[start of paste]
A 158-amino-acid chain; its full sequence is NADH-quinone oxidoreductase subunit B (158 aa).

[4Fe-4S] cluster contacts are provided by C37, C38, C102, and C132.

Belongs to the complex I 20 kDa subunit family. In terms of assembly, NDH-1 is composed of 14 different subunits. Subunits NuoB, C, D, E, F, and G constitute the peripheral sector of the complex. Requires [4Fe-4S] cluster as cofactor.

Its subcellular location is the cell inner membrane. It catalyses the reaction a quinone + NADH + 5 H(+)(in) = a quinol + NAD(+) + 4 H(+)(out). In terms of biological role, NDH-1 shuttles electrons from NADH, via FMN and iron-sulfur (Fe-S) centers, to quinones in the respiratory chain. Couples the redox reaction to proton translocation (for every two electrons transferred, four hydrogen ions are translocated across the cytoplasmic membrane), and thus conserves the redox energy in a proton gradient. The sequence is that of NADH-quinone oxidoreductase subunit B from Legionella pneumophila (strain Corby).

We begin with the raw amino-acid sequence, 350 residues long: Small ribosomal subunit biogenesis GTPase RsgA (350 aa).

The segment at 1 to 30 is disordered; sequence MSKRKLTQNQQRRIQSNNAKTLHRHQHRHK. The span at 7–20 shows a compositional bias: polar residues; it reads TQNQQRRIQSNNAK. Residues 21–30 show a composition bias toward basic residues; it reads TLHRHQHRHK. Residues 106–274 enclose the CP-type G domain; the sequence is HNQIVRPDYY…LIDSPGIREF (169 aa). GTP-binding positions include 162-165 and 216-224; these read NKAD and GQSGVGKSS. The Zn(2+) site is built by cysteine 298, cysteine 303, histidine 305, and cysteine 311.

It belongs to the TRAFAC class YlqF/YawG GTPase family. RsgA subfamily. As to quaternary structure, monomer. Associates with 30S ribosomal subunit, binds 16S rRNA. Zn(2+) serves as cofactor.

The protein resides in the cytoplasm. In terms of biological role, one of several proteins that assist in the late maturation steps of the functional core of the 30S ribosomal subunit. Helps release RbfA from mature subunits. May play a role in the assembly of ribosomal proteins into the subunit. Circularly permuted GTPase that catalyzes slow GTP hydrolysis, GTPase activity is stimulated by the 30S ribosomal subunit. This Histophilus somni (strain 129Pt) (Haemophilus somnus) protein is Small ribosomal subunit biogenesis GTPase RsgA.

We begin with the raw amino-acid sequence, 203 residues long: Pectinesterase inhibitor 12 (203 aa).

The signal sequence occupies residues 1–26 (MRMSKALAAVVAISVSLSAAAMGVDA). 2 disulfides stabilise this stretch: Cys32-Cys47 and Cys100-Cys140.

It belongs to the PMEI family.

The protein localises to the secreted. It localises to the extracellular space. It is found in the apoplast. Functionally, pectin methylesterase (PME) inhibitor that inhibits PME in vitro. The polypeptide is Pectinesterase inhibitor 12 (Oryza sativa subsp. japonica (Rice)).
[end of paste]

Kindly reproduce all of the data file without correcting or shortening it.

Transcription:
A 158-amino-acid chain; its full sequence is NADH-quinone oxidoreductase subunit B (158 aa).

[4Fe-4S] cluster contacts are provided by C37, C38, C102, and C132.

Belongs to the complex I 20 kDa subunit family. In terms of assembly, NDH-1 is composed of 14 different subunits. Subunits NuoB, C, D, E, F, and G constitute the peripheral sector of the complex. Requires [4Fe-4S] cluster as cofactor.

Its subcellular location is the cell inner membrane. It catalyses the reaction a quinone + NADH + 5 H(+)(in) = a quinol + NAD(+) + 4 H(+)(out). In terms of biological role, NDH-1 shuttles electrons from NADH, via FMN and iron-sulfur (Fe-S) centers, to quinones in the respiratory chain. Couples the redox reaction to proton translocation (for every two electrons transferred, four hydrogen ions are translocated across the cytoplasmic membrane), and thus conserves the redox energy in a proton gradient. The sequence is that of NADH-quinone oxidoreductase subunit B from Legionella pneumophila (strain Corby).

We begin with the raw amino-acid sequence, 350 residues long: Small ribosomal subunit biogenesis GTPase RsgA (350 aa).

The segment at 1 to 30 is disordered; sequence MSKRKLTQNQQRRIQSNNAKTLHRHQHRHK. The span at 7–20 shows a compositional bias: polar residues; it reads TQNQQRRIQSNNAK. Residues 21–30 show a composition bias toward basic residues; it reads TLHRHQHRHK. Residues 106–274 enclose the CP-type G domain; the sequence is HNQIVRPDYY…LIDSPGIREF (169 aa). GTP-binding positions include 162-165 and 216-224; these read NKAD and GQSGVGKSS. The Zn(2+) site is built by cysteine 298, cysteine 303, histidine 305, and cysteine 311.

It belongs to the TRAFAC class YlqF/YawG GTPase family. RsgA subfamily. As to quaternary structure, monomer. Associates with 30S ribosomal subunit, binds 16S rRNA. Zn(2+) serves as cofactor.

The protein resides in the cytoplasm. In terms of biological role, one of several proteins that assist in the late maturation steps of the functional core of the 30S ribosomal subunit. Helps release RbfA from mature subunits. May play a role in the assembly of ribosomal proteins into the subunit. Circularly permuted GTPase that catalyzes slow GTP hydrolysis, GTPase activity is stimulated by the 30S ribosomal subunit. This Histophilus somni (strain 129Pt) (Haemophilus somnus) protein is Small ribosomal subunit biogenesis GTPase RsgA.

We begin with the raw amino-acid sequence, 203 residues long: Pectinesterase inhibitor 12 (203 aa).

The signal sequence occupies residues 1–26 (MRMSKALAAVVAISVSLSAAAMGVDA). 2 disulfides stabilise this stretch: Cys32-Cys47 and Cys100-Cys140.

It belongs to the PMEI family.

The protein localises to the secreted. It localises to the extracellular space. It is found in the apoplast. Functionally, pectin methylesterase (PME) inhibitor that inhibits PME in vitro. The polypeptide is Pectinesterase inhibitor 12 (Oryza sativa subsp. japonica (Rice)).